The humanists are firmly convinced that existing acquisitive and profit-motivated society has shown itself to be inadequate and a radical change in methods, controls, and motives must be instituted. A socialized and cooperative economic order must be established to the end that the equitable distribution of the means of life be possible. The goal of humanism is a free and universal society in which people voluntarily and intelligently cooperate for the common good. Humanists demand a shared life in a shared world. (emphasis added)

Humanist Manifesto II broadened the reach of humanism’s philosophy as regards government and economic controls:

Tenth: Humane societies should evaluate economic systems not  by  rhetoric  or  ideology,  but  by  whether  or  not  they increase economic well-being for all individuals and groups, minimize poverty and hardship, increase the sum of human satisfaction, and enhance the quality of life. Hence, the door is open to alternative economic systems. We need to democratize the economy and judge it by its responsiveness to human needs, testing results in terms of the common good. (emphasis in original)

The domination of a culture through the advancement of humanistic goals can only be achieved through the socialistic model for organizing society.  As government gains greater and greater control over the “general welfare” of individuals through the control of organizations and means of production, the freedoms of the individual will decline correspondingly.

You have said that America is sliding into socialism, becoming Euro-America.  How is this happening? 

Beginning in 1936, the Supreme Court’s liberal interpretations of the “general welfare” clause of the Constitution have dramatically enlarged the powers of the federal government and encroached on fundamental property rights through its welfare programs.  The American government as we know it in the twenty-first century has come to mean massive government involvement in almost every aspect of the individual’s “general welfare.”  Under the 1936 ruling, the general welfare of the individual is not just encouraged, it is now supported.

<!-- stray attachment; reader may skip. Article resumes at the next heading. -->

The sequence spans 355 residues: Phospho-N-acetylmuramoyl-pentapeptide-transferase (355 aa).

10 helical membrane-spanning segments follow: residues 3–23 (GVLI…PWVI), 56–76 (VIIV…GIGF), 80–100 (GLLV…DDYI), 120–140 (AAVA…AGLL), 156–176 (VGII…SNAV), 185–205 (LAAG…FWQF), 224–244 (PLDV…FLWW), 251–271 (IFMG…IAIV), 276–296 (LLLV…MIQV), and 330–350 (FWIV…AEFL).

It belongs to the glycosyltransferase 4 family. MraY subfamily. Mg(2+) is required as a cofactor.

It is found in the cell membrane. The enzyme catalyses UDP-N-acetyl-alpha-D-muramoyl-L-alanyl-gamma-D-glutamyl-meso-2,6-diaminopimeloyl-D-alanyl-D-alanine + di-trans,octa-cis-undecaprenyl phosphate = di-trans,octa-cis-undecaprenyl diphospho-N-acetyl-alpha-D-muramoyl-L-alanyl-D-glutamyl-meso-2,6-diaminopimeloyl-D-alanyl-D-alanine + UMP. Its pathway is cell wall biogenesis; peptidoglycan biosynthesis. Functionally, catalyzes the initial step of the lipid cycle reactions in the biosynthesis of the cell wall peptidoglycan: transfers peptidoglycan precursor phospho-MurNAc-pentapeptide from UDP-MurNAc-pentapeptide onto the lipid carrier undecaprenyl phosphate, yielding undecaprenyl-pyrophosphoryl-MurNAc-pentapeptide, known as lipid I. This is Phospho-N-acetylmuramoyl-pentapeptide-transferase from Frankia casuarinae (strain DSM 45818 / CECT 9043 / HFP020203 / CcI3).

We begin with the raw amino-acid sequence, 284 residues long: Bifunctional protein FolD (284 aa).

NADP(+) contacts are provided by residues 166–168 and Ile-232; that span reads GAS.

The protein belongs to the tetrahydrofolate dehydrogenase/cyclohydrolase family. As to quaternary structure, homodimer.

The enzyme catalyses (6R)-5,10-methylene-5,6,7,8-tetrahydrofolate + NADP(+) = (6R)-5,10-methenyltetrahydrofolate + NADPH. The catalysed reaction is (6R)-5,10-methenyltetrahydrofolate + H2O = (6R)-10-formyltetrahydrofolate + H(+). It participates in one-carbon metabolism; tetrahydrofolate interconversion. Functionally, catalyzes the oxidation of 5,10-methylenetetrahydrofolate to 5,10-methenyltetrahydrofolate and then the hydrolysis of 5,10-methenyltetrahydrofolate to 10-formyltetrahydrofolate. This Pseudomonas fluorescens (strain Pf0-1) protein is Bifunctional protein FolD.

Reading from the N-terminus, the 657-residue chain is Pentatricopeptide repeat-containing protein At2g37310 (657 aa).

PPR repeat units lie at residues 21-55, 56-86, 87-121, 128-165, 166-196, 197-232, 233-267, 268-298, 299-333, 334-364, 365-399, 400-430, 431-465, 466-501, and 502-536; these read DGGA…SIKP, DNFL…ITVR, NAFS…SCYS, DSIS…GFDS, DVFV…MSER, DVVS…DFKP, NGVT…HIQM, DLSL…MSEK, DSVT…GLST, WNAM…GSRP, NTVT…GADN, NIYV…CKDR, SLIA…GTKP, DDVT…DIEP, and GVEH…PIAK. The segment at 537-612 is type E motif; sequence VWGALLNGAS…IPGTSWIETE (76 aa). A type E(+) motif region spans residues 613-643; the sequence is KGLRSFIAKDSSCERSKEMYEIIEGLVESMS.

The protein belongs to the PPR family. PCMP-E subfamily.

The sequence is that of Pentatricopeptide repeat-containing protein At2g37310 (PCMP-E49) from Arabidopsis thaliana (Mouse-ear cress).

A striking example of the difference between encouraging and supporting the general welfare of society was given by Charles Murray. Murray states that the totality of life, the “stuff of life” as he calls it, revolves around four institutions:  family, community, vocation, and faith.  In his lecture titled “The Happiness of the People,” he noted that personal success in one or more of these areas results in personal satisfaction, that is, a measure of happiness. He further stated that as America encouraged personal success in each of these areas, the nation thrived. The past American encouragement of success in each of these institutions was contrasted with the European support that each of these same institutions received over years through   advanced   socialism.  The   support   given   by   European socialism has undermined those institutions. Faith is supported by providing and maintaining church buildings that remain empty. Generous childcare and maternity benefits are provided to the family, yet the birth rate has plummeted. Vocation is supported through workplace regulation but has led to low job satisfaction. Community is supported by creation of a “European Brand”, but in place of unity has  come  a  growing  cynicism  in  France,  Germany,  Spain,  and Sweden. In effect, socialism has usurped the responsibilities formerly in the province of the individual and consequently “…sapped much of the energy, drive, and satisfaction from living.”

As government gains greater and greater control over the “general welfare” of individuals through the control of organizations and means of production, the freedoms of the individual will decline correspondingly.

Without a dramatic turnaround in the direction of America, the nation will follow the path of the failed European vision of a new world order.  This turnaround will require a rejection of the humanistic worldview that pervades the institutions of American life. 

Questions:  Have you seen evidence of humanism overshadowing the Christian worldview in society, if so how? Do you agree that humanism can lead to socialism, please explain?  Are there any questions you would like me to ask Larry regarding his book?

Ye shall be as gods can be purchased at Barns & Noble, Amazon, and http://www.anvilhousebooks.com – possibly other places but I’m not sure.